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 JSS  Vol.8 No.5 , May 2020
Construction of a Learning Satisfaction Scale for Nursing Students with High-Fidelity Simulation Based on the Delphi Method
Abstract: Objective: To develop a learning satisfaction scale for Chinese nursing students with high-fidelity simulation. Methods: We collected scale items through literature screening and expert consultation questionnaire. Delphi method was implemented. Using two rounds of Delphi method, 18 professional experts offered the results. Results: The response rate in each of both rounds was above 80%. The authority coefficient of experts was 0.87 in round 1 and 0.88 in round 2. The coefficient of variation in each round was below 30%. The Kendall’s coefficient of concordance W was 0.809 in round 1 and 0.848 in round 2 (P < 0.05 for both). Cronbach’s alpha was 0.77. The 20-item scale included four dimensions being named as simulation authenticity, teaching methods, teaching content and teaching effect. Conclusion: the learning satisfaction scale for nursing students with high-fidelity simulation based on the Delphi method is reliable for assessing learning satisfaction of Chinese nursing students with high-fidelity simulation.

1. Introduction

Patient expectation level improves followed by the improvement of modern medicine, and the operational practices of nursing students during clinical internships are reduced, then clinical practice effects are affected (Parr & Sweeney, 2006; Ziv, Small, & Wo, 2000). Facing the challenge of traditional nursing education, nursing educators continue to explore new teaching methods such as situation simulation and high-fidelity simulation teaching (Baptista, Martins, Pereira, & Mazzo, 2014). High-fidelity simulation teaching provides students with a near-real clinical environment, which not only enhances the development of students’ operational skills, but also enhances the ability of evaluation, team cooperation, emergency treatment and self-regulated learning (Leigh, 2008; Wu, Liu, & Wu, 2014; Xiao & Wu, 2009). In 1988, the human patient simulator is first applied in the United States (Gaba & DeAnda, 1988). In 2004, physiology-driven high-fidelity simulators were first introduced to carry out emergency medical education domain by the Xuanwu hospital of Capital Medical University (Sun et al., 2011). With the reform of the teaching methods of domestic nursing education, the application of high-fidelity simulation teaching is increased. Meanwhile, the transformation has brought many opportunities and challenges for nursing teachers and students. The effect of high-fidelity simulation teaching has been paid more attention. The evaluation of students’ learning satisfaction could reflect the study effect in some degree. However, a learning satisfaction scale for nursing students with high-fidelity simulation has not been developed in domestic at the present. In the study, from April 2018 to July 2018, the Delphi expert consultation was used to construct the scale which provides a tool for evaluating learning effect of nursing students with the high-fidelity simulation.

2. Methods

2.1. Research Team

Our Research Team included 1 professor, 1 supervisor nurse, 1 lecturer and 1 postgraduate student. All members’ research direction is the nursing education and all have had the experience of high-fidelity simulation exercises. The main work was to form the sketch of index system, select experts, conduct the Delphi method, and test the credibility of the study with reliability, positive coefficient, authoritative coefficient and Kendall coefficient.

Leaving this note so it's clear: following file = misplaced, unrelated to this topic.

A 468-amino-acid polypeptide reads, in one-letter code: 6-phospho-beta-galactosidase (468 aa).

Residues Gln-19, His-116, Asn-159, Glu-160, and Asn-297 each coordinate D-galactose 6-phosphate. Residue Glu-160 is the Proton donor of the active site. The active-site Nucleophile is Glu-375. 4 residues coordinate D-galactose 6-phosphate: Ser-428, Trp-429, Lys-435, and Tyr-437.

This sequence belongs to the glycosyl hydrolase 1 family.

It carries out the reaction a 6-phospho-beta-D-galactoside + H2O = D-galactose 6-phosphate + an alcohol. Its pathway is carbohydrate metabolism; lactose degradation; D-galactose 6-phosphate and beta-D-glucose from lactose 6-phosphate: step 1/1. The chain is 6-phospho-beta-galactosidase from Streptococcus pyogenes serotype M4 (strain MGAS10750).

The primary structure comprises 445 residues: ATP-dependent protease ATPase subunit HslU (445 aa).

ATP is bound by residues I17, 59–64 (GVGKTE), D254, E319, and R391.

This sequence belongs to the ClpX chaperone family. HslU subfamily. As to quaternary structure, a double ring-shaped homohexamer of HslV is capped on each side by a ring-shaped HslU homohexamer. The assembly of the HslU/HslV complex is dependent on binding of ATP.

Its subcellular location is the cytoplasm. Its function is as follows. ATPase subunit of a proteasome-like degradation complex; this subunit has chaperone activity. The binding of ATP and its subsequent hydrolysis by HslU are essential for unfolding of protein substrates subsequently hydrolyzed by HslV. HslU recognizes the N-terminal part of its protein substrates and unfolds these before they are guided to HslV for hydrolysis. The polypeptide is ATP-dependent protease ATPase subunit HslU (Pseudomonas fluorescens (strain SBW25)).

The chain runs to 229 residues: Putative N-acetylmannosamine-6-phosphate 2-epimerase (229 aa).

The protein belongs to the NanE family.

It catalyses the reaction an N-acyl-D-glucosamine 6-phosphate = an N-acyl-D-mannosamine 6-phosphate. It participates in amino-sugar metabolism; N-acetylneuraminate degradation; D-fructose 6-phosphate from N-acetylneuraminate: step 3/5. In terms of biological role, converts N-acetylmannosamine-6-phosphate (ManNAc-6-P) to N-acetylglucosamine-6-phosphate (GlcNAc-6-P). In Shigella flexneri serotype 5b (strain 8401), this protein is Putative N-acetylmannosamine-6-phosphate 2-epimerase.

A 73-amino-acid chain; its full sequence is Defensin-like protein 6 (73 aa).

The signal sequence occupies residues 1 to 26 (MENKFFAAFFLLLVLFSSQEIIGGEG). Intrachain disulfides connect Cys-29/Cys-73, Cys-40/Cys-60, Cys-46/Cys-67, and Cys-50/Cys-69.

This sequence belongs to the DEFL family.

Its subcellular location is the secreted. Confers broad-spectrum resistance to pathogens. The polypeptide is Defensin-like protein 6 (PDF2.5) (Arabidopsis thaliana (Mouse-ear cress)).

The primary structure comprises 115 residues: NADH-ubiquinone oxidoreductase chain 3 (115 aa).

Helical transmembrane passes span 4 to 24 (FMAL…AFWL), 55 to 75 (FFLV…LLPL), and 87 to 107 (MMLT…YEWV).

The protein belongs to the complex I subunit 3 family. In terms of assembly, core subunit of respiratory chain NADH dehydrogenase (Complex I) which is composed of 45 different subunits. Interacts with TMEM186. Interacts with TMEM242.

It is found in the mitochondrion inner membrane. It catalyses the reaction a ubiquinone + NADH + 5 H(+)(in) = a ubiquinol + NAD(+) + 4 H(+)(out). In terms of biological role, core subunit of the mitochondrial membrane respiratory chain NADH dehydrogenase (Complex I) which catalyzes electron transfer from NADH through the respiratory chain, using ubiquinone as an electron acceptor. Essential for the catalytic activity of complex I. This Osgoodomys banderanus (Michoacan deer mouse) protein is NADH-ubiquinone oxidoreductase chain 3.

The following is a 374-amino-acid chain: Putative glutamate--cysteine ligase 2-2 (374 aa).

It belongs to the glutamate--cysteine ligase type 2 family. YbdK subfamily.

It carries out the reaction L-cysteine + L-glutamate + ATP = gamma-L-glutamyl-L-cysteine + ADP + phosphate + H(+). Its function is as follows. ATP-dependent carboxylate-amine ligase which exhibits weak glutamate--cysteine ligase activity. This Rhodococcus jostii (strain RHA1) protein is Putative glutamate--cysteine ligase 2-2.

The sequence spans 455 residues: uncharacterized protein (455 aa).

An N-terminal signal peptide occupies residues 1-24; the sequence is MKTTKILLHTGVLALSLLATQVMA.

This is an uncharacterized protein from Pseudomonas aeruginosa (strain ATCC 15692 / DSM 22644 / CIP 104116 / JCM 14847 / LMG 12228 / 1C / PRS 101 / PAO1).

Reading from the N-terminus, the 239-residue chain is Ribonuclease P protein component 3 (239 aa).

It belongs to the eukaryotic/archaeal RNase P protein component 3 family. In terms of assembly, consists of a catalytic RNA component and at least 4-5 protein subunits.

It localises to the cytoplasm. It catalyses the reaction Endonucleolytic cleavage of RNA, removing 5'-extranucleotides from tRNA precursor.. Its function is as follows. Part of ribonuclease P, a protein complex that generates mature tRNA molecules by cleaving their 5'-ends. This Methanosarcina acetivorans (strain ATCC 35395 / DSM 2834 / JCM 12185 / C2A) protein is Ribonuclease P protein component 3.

2.2. Establishment of the Draft of Indexes

2.2.1. Literature Review

A comprehensive search of literature databases was conducted by two researchers. A combination of MeSH and free-text terms was applied to implement search strategies. MeSH and free-text terms for queries included “high-fidelity simulation”, “fidelity”, “simulation”, “student satisfaction”, “human patient simulation manikin”, “computer simulation”, “program evaluation”, and “learning satisfaction”. Foreign studies that reported includes Jefferies’ simulation nursing teaching satisfaction scale (Jeffries & Rizzolo, 2006), Feingold’s satisfaction survey items of simulated clinical assessment (Feingold, Calaluce, & Kallen, 2004), Baptista’ Student satisfaction assessment scale with simulated clinical experiences (Baptista, Martins, Pereira, & Mazzo, 2014), Tracy’s satisfaction with simulation experience scale (Levett-Jones et al., 2011). One domesticliterature only searched is the simulation design scale (the SDS student version) (Yuan & Beverly, 2014). Items of the scale were established based on all-round literature review on learning satisfaction with fidelity simulation.

2.2.2. Semi-Structured Interview

Descriptive qualitative research was used to analyze the nursing students’ views on the learning satisfaction of high-fidelity simulation. A memorandum to the semi-structured personal in-depth interview with 8 nursing students from Yangtze University was enclosed. 8 nursing students with age of 20 - 23 years (22.4 ± 1.07) were from the third-grade undergraduate. There were 6 females and 2 males, all with greater than or equal to two high-fidelity simulation exercises. Interview tools contained semi-structured interview outline. Semi-structured interview questions were as follows. 1) What do you think of high-fidelity simulation? 2) How do you feel during high-fidelity simulation exercise? 3) Which factors affect the learning satisfaction of high-fidelity simulation? All research members as interviewers except the postgraduate student are involved in the semi-structured interview. The quiet and tidy environment was selected to make the interview, usually in the small meeting room. Each interview took about 45 to 90 minutes. Recording and notebook were used to collect the data. All the interviews were sound recorded. The interviews data were managed by Nvivo 11.0 software and the topics were extracted by content analysis method. Add the results to item pools of the scale.